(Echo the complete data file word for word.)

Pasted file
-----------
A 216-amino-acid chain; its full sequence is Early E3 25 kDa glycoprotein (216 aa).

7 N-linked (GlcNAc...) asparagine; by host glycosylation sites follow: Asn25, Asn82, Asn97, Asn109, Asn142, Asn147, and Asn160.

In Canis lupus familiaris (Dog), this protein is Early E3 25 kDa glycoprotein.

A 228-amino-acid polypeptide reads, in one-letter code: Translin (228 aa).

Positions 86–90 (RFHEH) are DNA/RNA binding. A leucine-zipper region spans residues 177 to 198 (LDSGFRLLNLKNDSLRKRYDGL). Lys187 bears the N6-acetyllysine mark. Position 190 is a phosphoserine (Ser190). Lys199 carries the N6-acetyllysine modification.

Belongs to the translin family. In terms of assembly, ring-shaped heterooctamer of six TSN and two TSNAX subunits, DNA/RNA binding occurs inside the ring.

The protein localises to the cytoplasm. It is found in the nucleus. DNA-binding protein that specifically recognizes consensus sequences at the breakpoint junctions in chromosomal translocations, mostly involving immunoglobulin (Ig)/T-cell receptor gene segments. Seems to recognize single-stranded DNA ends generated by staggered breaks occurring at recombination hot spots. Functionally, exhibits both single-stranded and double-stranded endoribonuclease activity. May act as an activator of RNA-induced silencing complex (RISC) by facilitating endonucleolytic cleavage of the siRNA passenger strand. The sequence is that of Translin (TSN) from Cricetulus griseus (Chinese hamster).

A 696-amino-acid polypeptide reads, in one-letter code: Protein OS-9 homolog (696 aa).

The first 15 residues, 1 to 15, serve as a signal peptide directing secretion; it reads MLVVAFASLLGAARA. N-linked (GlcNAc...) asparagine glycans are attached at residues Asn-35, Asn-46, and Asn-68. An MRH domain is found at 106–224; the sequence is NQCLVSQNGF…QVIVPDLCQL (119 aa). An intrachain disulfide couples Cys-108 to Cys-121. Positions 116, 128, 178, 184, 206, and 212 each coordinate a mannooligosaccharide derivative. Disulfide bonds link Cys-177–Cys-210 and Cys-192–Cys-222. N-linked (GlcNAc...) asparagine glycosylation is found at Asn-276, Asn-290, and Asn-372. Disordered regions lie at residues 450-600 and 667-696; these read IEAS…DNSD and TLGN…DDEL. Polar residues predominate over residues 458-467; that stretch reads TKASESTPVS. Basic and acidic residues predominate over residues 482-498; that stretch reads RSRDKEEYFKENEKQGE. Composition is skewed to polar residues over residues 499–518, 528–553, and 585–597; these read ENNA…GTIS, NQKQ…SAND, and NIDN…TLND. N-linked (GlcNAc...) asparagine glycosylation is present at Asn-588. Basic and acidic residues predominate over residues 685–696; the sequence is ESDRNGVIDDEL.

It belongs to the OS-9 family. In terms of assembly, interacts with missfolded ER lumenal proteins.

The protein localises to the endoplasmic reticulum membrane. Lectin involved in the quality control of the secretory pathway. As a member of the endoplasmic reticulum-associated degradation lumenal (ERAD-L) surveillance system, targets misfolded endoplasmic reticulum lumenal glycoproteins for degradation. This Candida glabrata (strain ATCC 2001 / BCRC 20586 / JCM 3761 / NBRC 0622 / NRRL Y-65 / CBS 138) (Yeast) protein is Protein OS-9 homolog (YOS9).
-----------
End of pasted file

A 216-amino-acid chain; its full sequence is Early E3 25 kDa glycoprotein (216 aa).

7 N-linked (GlcNAc...) asparagine; by host glycosylation sites follow: Asn25, Asn82, Asn97, Asn109, Asn142, Asn147, and Asn160.

In Canis lupus familiaris (Dog), this protein is Early E3 25 kDa glycoprotein.

A 228-amino-acid polypeptide reads, in one-letter code: Translin (228 aa).

Positions 86–90 (RFHEH) are DNA/RNA binding. A leucine-zipper region spans residues 177 to 198 (LDSGFRLLNLKNDSLRKRYDGL). Lys187 bears the N6-acetyllysine mark. Position 190 is a phosphoserine (Ser190). Lys199 carries the N6-acetyllysine modification.

Belongs to the translin family. In terms of assembly, ring-shaped heterooctamer of six TSN and two TSNAX subunits, DNA/RNA binding occurs inside the ring.

The protein localises to the cytoplasm. It is found in the nucleus. DNA-binding protein that specifically recognizes consensus sequences at the breakpoint junctions in chromosomal translocations, mostly involving immunoglobulin (Ig)/T-cell receptor gene segments. Seems to recognize single-stranded DNA ends generated by staggered breaks occurring at recombination hot spots. Functionally, exhibits both single-stranded and double-stranded endoribonuclease activity. May act as an activator of RNA-induced silencing complex (RISC) by facilitating endonucleolytic cleavage of the siRNA passenger strand. The sequence is that of Translin (TSN) from Cricetulus griseus (Chinese hamster).

A 696-amino-acid polypeptide reads, in one-letter code: Protein OS-9 homolog (696 aa).

The first 15 residues, 1 to 15, serve as a signal peptide directing secretion; it reads MLVVAFASLLGAARA. N-linked (GlcNAc...) asparagine glycans are attached at residues Asn-35, Asn-46, and Asn-68. An MRH domain is found at 106–224; the sequence is NQCLVSQNGF…QVIVPDLCQL (119 aa). An intrachain disulfide couples Cys-108 to Cys-121. Positions 116, 128, 178, 184, 206, and 212 each coordinate a mannooligosaccharide derivative. Disulfide bonds link Cys-177–Cys-210 and Cys-192–Cys-222. N-linked (GlcNAc...) asparagine glycosylation is found at Asn-276, Asn-290, and Asn-372. Disordered regions lie at residues 450-600 and 667-696; these read IEAS…DNSD and TLGN…DDEL. Polar residues predominate over residues 458-467; that stretch reads TKASESTPVS. Basic and acidic residues predominate over residues 482-498; that stretch reads RSRDKEEYFKENEKQGE. Composition is skewed to polar residues over residues 499–518, 528–553, and 585–597; these read ENNA…GTIS, NQKQ…SAND, and NIDN…TLND. N-linked (GlcNAc...) asparagine glycosylation is present at Asn-588. Basic and acidic residues predominate over residues 685–696; the sequence is ESDRNGVIDDEL.

It belongs to the OS-9 family. In terms of assembly, interacts with missfolded ER lumenal proteins.

The protein localises to the endoplasmic reticulum membrane. Lectin involved in the quality control of the secretory pathway. As a member of the endoplasmic reticulum-associated degradation lumenal (ERAD-L) surveillance system, targets misfolded endoplasmic reticulum lumenal glycoproteins for degradation. This Candida glabrata (strain ATCC 2001 / BCRC 20586 / JCM 3761 / NBRC 0622 / NRRL Y-65 / CBS 138) (Yeast) protein is Protein OS-9 homolog (YOS9).